If you have problems trusting people, for example, your partner might be able to tolerate that for a few years. But do you think that someone would like to be with you for over 40 years, and in all that time receive not a single shred of trust?
Talk things over with your partner. And if it’s just too big for the two of you alone to handle, call in a therapist so you can process your trauma.
6) You listen too much to outsiders
So there’s this one really, really heartbreaking story on Reddit. Basically, a girl decided to get rid of her boyfriend’s toy collection because she wanted room for her baby and hated how her friends teased her about her boyfriend’s ‘childishness’.
The tragedy here is that when they were new to the relationship, the girl thought that her BF’s love for toys was cute but her friends mocking her over and over for her ‘childish’ boyfriend got to her and she grew to hate it. And now because of that, she has broken his trust and ruined their relationship.
People like to gossip about others all the time. People like to give their opinions and advice, especially those who are close to them. You might hear your friends and parents say your SO isn’t good for you and this might affect how you view your relationship.
What to do:
What you need to do is, at its core, incredibly simple. Your relationship with your SO is between you and them alone, and you should not let outsiders —friends, family— intrude on that.
So what if your SO likes something that your friends think is ‘cringy’? So what if your friends think that your SO isn’t even that hot?
This is easier said than done, however. Sometimes hearing people talking smack about something you like will eventually lead you to disliking that same thing. Stay vigilant, and remind yourself why you love your SO.
7) You’re keeping score
By “keeping score”, I mean expecting your SO to give you something if you show them that you love them.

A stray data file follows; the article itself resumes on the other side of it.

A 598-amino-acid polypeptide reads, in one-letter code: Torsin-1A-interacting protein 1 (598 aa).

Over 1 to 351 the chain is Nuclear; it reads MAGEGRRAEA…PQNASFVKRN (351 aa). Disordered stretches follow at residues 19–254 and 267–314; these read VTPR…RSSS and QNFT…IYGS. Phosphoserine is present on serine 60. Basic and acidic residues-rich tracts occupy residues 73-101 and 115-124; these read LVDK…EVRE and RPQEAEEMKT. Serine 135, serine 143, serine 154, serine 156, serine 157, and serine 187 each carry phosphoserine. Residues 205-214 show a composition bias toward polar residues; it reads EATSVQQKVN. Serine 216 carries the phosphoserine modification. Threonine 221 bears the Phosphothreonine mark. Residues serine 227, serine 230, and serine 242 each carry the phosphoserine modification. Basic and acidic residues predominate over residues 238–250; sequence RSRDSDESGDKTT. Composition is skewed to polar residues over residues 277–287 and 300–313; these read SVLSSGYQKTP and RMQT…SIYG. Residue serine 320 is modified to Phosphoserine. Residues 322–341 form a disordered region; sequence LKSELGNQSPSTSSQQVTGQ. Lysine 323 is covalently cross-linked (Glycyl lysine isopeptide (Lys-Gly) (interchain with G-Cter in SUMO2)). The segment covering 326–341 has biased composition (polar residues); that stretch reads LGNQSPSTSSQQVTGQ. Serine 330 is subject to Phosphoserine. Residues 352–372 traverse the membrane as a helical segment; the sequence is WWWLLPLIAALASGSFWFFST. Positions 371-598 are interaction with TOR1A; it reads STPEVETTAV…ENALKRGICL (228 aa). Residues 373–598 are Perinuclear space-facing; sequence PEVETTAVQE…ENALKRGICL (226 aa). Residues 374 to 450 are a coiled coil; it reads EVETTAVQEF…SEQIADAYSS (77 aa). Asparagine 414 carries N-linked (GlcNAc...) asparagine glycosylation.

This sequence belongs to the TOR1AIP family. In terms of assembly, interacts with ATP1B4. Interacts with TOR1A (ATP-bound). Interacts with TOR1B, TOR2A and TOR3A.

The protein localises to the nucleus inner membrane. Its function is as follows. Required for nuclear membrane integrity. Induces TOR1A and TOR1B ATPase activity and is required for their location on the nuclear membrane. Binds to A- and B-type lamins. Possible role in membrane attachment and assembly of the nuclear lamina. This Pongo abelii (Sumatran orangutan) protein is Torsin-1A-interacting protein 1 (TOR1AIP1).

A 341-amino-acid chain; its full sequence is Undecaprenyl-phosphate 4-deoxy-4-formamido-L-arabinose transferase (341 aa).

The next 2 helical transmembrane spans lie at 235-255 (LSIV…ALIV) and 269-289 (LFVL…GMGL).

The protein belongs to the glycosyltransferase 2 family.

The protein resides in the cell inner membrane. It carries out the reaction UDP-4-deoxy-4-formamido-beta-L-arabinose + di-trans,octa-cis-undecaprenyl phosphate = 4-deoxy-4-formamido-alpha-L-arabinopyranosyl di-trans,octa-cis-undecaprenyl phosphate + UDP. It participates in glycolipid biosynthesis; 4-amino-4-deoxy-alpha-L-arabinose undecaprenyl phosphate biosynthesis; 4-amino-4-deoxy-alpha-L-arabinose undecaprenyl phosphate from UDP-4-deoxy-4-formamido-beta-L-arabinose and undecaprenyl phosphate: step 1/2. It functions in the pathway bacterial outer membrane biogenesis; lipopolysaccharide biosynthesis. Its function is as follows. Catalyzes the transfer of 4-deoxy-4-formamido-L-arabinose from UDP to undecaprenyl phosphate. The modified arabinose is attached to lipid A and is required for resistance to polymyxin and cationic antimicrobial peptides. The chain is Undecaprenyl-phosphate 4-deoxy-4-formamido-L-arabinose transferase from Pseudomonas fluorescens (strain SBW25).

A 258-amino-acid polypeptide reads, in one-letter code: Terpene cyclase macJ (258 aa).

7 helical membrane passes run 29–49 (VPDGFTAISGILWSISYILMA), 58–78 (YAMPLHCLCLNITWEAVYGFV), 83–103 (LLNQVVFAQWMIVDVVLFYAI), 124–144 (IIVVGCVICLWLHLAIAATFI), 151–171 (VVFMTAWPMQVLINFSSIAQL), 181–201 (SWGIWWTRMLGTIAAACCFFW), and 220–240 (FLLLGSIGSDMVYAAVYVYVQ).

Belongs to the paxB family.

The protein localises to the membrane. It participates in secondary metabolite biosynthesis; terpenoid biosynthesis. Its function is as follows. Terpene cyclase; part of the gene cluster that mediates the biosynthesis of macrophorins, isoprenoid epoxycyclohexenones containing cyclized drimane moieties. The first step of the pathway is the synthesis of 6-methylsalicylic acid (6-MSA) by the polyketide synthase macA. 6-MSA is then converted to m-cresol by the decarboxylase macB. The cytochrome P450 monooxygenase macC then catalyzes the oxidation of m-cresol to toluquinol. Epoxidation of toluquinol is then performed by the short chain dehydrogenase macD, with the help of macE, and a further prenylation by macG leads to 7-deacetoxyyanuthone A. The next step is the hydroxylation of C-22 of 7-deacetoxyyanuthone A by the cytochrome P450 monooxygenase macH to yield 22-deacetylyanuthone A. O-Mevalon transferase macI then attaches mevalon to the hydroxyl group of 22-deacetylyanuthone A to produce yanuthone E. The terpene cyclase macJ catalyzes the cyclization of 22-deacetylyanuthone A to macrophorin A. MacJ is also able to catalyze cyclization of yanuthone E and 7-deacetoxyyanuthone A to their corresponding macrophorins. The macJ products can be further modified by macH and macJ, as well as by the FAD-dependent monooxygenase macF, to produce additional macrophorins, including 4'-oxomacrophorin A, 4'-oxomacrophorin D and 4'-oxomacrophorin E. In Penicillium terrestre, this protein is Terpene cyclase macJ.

And, well, while the idea of trying to out-do the other in the ‘Who Loves More?’ game might sound appealing at first, it’s ultimately harmful to your relationship.
See, it makes your relationship transactional. And relationships should never be transactional.
When you turn affection —love— into a currency to be traded, it stops being genuine. It stops being love and becomes a system of emotional debt and blackmail. You stop actually loving them, and instead care about what they will give you. And few things kill relationships harder than the absence of love.
What to do:
I know many dating gurus advocate for not giving more than you’re getting, but who will lose in the end? The one who WANTS to give but decides not to, that’s who.
Stop yourself from expecting anything every time you do something good for your SO.
This also applies in the opposite direction. Don’t feel compelled to give something back every time your SO gives you something good.
Most of all, don’t slap to their face all the good things you’ve done to make them feel guilty during an argument.
8) You’re using “I” when you should be using “we”
A study made by the University of Berkeley in California had something interesting to say. Couples who say “we” more often, rather than “I”, are more likely to be in happy and productive relationships.
It might seem silly that a single word has this much of an effect, but if you think about it, it’s more than just a word. It’s a way of thinking, of framing a relationship that is deeply entwined with the concept of me, you, and us.
When you say ‘we’, you are acknowledging your togetherness. You’re in this together, you move together, suffer together, and laugh together. But when you instead say words like ‘you’ and ‘I’, you are emphasizing a sort of separation between the two of you.